How Do You Start Fishing When You First Get To A New River?

When you first start fly fishing it’s good to focus your efforts on just a handful of spots that you can get dialed in before you start branching out. Once you’ve started catching fish consistently at your favorite starter spot and head to a new section, new river or entirely new fishery, you don’t have to start at square one. Instead of panicking and flailing around like a noob, you can use your new confidence and skills to start catching fish faster.
Brian Runnels Fights A Rainbow Trout In CT Before you start slaying trout you'll need to take a seat and just watch for a while.
Assess The Situation Watch any experience fly angler when they first get to the river, whether it’s their first time or their thousandth, and they’re likely to sit back and watch the water for a while before they even think about stepping into the water. Reading the water for a while before you start fishing will let you better see your options and prevent you from making a mistake. Look for seams and current lines that are most likely to hold fish and go from there. Be sure to also take in clues like temperature, sunlight, and time of day and season. For example, when it’s hot trout will be looking for deeper pools or riffles, bright sun will make them spooky and winter means they’ll be looking for small flies.
Postfly Tribe Members Make Fly Choice Easier Fly choice is about starting the experiment, not committing to one pattern for the day.
Don’t Just Choose A Fly, Experiment Just because you’re a fly angler that doesn’t mean you have to tie on a dry fly every time you hit the water (although you could be a purist, that’s cool). Fly choice is about taking in the clues from your surroundings and constantly tweaking your presentation with the precision of a scientist until you find the pattern that works best. Of course if you see a hatch coming off or bugs in the air and fish are rising, a dry fly that matches what’s floating on the water will likely work. If you don’t see any bugs on the water try throwing a nymph or streamer and fishing subsurface instead so you can cover more water and find where fish are holding. If you’re not getting hits try a smaller fly, or maybe switch colors. Generally, a more natural pattern works better when there’s sun, and cloudy days are good for a more aggressive color scheme, but you never know what trout are going to want.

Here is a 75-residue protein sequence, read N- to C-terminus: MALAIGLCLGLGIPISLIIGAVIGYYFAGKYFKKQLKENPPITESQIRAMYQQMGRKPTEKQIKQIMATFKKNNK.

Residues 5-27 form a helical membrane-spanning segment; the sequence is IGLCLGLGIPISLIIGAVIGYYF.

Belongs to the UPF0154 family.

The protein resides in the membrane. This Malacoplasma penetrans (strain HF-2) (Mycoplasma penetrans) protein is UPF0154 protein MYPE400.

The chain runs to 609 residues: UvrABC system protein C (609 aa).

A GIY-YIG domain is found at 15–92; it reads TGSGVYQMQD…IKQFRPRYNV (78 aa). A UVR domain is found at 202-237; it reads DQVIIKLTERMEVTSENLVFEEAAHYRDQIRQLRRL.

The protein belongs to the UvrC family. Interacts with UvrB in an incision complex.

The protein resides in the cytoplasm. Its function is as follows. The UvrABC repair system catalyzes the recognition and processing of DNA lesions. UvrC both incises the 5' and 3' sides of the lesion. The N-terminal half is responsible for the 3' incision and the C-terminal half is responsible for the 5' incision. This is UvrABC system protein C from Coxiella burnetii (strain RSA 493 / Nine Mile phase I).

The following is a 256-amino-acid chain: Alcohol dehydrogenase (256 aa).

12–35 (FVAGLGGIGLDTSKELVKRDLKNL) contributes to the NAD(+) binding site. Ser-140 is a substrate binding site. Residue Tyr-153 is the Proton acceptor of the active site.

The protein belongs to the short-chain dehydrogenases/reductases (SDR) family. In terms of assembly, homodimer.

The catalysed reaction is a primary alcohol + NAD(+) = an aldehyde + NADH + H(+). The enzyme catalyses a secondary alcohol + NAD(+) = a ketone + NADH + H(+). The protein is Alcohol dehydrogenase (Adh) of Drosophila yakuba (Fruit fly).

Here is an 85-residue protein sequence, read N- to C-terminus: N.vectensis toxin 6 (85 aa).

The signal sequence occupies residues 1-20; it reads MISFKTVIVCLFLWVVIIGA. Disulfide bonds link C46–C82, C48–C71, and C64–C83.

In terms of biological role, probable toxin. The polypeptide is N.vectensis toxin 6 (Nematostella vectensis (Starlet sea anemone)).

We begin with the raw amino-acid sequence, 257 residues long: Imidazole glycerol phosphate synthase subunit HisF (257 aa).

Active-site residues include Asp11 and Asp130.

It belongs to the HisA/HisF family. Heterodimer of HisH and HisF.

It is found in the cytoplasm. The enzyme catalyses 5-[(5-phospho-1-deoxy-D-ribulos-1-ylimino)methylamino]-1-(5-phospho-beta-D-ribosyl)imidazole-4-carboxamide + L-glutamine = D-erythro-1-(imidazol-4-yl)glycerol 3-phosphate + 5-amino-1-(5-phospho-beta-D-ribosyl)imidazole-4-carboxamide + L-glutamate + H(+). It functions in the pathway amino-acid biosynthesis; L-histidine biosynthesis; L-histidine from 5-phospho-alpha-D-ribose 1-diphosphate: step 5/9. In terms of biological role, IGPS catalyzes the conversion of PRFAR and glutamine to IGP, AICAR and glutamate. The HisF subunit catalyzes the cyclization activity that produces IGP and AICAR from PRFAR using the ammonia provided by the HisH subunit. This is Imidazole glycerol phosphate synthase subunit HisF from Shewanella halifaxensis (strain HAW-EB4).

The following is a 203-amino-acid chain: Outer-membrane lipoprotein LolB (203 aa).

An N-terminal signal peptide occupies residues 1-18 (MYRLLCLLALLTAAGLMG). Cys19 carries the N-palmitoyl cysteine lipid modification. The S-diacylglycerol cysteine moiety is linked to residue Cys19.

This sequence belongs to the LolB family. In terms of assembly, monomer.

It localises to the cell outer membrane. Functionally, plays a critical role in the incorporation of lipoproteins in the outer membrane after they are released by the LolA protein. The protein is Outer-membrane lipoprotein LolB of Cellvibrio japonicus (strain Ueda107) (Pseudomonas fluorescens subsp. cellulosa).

Brian Runnals Gets His Gear Right Before Fishing Don't be afraid to tie on a new pattern or change spots, it'll be worth ruling out other options.
Don’t Be Afraid To Branch Out Just because you’ve waded out to a spot and tied on a fly you think should work, don’t think you have to commit to your plan. Many anglers, especially beginners, get stuck in a rut and let their legs turn to cement, afraid to move in case there is a fish nearby that just hasn’t eaten yet. If they think their fly choice was right the first time, they’ll beat that spot silly with the wrong fly all day long. It’s just a knot, it only takes a few minutes to retie and start throwing something else. If you’re not getting action, tie on something else. If you’re not seeing any activity in the water, either bug or fish activity, it might be time to move spots. I’ve hiked all over a fishery just to look at a few different spots before I settled into one for too long. Even if nothing else is better than your first spot, taking a walk and finding out for sure can help focus your efforts on the best water around. The same goes for fly choice. Even if you’re picking up a fish every once in a while, a different fly may let you start catching fish on nearly every cast. That’s worth tying a few extra knots in a day. Just getting started in fly fishing? Make sure your fly box stays full with a Postfly subscription of your own.
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